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Archive for the ‘EcoCulture’ Category

I recently visited Detroit (for the ASLE “Rust/Resistance” conference) and was interested in seeing how it’s changed since I wrote this (brief) piece. Given how little time I spent there, my impressions aren’t worth much, but here they are.

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As part of its Ford Foundation supported Inequality Project, The Guardian is providing a provocative glimpse of Oxford geographer Danny Dorling’s important research into inequality and the environment. It should be required reading for anyone interested in the complexities surrounding causes and potential solutions to the environmental crisis. Read the article here. No surprise that the US […]

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When I began my involvement with environmental politics in the 1980s, the main currents of radical or critical thought were represented by deep ecologists (or biocentrists), social ecologists (gathered around Murray Bookchin and his Institute for Social Ecology), and ecofeminists, and they seemed more at odds with each other than united. Marxists and socialists (especially around […]

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In the parallel universe where good news remains possible… A team or 70 researchers from 22 countries and led by Paul Hawken has produced a very interesting analysis of potential climate change solutions. The analysis, released last month as a book called Drawdown: The Most Comprehensive Plan Ever Proposed to Reverse Global Warming, “maps, measures, models, and describes the […]

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Paul Kingsnorth’s “The Lie of the Land: Does Environmentalism Have a Future in the Age of Trump?“, published in last Saturday’s Guardian, has elicited some interesting responses, for interesting reasons. Kingsnorth is a well known novelist and environmental public intellectual, a back-to-the-land “dark ecologist,” former deputy-editor of The Ecologist (which for decades played an indispensible, […]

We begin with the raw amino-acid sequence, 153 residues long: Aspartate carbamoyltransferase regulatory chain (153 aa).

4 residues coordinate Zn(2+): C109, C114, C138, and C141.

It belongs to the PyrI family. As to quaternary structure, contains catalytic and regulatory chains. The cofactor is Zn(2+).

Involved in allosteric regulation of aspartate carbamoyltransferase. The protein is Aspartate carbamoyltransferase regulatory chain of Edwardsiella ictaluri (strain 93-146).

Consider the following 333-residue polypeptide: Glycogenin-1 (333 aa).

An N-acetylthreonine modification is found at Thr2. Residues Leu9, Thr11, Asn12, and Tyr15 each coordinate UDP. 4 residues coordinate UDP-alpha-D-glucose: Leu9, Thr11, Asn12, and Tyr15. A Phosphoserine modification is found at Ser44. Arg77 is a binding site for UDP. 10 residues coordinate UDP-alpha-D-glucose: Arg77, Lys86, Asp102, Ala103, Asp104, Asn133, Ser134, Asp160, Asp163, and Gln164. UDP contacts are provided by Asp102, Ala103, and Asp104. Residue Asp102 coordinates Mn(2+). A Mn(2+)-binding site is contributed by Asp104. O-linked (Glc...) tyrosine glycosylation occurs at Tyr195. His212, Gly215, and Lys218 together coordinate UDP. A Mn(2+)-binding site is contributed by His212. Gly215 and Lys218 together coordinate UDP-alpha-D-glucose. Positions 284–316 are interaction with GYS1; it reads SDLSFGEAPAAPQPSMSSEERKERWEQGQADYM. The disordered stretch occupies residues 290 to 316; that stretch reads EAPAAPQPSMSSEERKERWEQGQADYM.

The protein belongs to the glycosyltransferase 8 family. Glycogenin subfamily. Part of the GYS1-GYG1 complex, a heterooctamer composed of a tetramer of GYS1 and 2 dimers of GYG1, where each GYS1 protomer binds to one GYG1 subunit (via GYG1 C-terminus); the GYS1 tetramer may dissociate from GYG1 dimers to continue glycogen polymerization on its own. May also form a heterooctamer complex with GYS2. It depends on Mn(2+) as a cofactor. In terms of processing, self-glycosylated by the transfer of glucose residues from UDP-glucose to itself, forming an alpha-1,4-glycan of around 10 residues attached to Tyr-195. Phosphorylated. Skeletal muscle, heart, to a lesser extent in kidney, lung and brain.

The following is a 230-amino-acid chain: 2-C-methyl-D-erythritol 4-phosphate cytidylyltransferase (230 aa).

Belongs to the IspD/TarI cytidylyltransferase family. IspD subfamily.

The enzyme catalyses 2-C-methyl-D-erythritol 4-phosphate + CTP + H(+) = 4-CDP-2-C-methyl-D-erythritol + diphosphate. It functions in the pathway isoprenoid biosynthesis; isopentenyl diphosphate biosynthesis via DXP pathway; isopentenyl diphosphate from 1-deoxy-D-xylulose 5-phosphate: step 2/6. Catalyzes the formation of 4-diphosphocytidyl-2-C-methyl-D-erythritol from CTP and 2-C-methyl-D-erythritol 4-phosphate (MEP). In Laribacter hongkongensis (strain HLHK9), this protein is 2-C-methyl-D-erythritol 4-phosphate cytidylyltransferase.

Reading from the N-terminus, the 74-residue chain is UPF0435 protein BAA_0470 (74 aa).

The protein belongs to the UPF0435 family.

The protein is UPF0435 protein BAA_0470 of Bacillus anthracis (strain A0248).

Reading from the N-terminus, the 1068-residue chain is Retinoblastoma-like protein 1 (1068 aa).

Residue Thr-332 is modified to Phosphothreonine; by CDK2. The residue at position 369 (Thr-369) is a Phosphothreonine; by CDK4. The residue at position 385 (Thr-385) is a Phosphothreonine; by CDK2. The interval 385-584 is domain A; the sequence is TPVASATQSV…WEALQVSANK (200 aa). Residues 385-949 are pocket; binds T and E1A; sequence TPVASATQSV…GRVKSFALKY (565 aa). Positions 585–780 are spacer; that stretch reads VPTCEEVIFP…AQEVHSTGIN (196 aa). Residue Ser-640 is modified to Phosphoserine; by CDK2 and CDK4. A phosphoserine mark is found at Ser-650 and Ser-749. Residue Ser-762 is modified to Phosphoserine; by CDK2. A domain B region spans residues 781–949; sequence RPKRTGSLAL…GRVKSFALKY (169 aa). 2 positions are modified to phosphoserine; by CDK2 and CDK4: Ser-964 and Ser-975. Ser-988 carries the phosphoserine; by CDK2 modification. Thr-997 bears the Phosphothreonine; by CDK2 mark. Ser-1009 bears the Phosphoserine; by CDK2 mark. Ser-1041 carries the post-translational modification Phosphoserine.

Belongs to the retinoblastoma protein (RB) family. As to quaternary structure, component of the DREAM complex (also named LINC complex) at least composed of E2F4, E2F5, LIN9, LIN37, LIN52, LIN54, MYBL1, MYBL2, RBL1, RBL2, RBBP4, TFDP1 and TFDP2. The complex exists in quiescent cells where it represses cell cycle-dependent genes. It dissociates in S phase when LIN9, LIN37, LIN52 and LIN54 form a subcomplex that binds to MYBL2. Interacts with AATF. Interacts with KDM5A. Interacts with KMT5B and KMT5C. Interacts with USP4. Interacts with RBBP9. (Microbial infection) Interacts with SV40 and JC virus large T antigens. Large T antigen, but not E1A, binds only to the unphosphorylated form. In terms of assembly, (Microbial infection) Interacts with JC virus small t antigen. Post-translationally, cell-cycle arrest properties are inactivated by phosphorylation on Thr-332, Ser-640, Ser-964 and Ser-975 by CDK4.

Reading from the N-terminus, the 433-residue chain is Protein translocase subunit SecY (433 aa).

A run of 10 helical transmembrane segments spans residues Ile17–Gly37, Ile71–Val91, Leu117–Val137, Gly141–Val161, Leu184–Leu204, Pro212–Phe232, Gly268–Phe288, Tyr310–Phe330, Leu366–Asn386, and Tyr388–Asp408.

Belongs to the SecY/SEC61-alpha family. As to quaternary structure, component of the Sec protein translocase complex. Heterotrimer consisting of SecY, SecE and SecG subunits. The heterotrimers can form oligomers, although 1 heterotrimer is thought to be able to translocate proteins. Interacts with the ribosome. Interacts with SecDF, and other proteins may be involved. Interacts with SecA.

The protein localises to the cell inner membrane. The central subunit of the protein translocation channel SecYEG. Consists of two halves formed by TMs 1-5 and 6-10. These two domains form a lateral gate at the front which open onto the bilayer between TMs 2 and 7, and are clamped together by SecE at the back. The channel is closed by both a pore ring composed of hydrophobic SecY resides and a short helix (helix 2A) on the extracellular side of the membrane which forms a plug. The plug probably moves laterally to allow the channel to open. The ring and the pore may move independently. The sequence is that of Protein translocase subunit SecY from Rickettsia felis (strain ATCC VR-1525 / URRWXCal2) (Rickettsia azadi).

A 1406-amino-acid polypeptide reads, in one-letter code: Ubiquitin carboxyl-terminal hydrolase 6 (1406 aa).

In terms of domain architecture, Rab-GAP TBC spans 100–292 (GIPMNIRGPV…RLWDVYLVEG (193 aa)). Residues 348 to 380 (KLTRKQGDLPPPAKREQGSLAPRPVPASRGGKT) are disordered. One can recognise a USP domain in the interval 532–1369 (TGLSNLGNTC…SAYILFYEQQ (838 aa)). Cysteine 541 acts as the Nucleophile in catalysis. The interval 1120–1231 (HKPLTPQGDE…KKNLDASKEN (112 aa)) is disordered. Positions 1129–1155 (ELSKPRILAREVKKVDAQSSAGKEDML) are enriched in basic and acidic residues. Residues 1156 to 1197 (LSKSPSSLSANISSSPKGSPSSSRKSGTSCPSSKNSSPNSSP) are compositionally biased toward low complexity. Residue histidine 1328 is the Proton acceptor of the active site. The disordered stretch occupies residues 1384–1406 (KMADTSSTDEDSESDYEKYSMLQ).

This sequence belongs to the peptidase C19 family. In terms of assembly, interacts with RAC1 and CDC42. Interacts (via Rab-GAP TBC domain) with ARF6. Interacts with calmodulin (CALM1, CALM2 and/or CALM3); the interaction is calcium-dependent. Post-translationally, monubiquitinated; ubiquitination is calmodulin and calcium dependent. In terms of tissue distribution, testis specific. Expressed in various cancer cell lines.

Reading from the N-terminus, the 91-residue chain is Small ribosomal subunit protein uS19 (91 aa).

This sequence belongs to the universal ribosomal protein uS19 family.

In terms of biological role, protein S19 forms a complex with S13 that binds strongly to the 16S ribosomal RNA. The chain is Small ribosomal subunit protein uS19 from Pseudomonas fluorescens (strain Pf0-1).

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Three things have drawn me repeatedly to the red rock landscape around the small north-central Arizona city of Sedona. First, and most obvious, is the landscape itself, which counts among the most distinctive and stunningly beautiful in the world. Second is the set of processes that landscape has set in motion in the conditions of late capitalist […]

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Today is World Listening Day, a global event held annually to Celebrate the listening practices of the world and the ecology of its acoustic environments; Raise awareness about the growing number of individual and group efforts that creatively explore Acoustic Ecology based on the pioneering efforts of the World Soundscape Project, World Forum for Acoustic […]

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Damian White has posted an excellent review of Janet Biehl’s book Ecology or Catastrophe: The Life of Murray Bookchin at the Jacobin blog. Bookchin’s legacy has undergone something of a revival of late thanks to the efforts of Kurdish eco-socialist communitarians in Rojava.

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Just as I=PAT serves as a handy, if problematic, formula for thinking about the causes of environmental impact, so I think there is a similar formula underlying tragedies like the massacre at Orlando’s Pulse nightclub. It goes something like this: Hate + Technology + Distress = Carnage/Chaos

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This post is the first of a series of reflections on the state of the Environmental Humanities, or Eco-Humanities, and of where this interdisciplinary field might be headed. A note on terminology: The term “Environmental Humanities” has caught on in ways that “Eco-Humanities” and other variations have not, but the debate between them has hardly occurred, […]

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Vegetarianism has been part of my identity for the last 25 years (thanks to arguments like this one and this one), but I’ve been increasingly recognizing the term’s limits.

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Writing in The Independent, “Left accelerationists” Alex Williams and Nick Srnicek make the case that we need not bother protesting the Paris climate summit. There are better things to do than that. They argue, first, that the negotiators won’t change anything under pressure, and probably won’t even notice that pressure coming from the streets. (Especially […]

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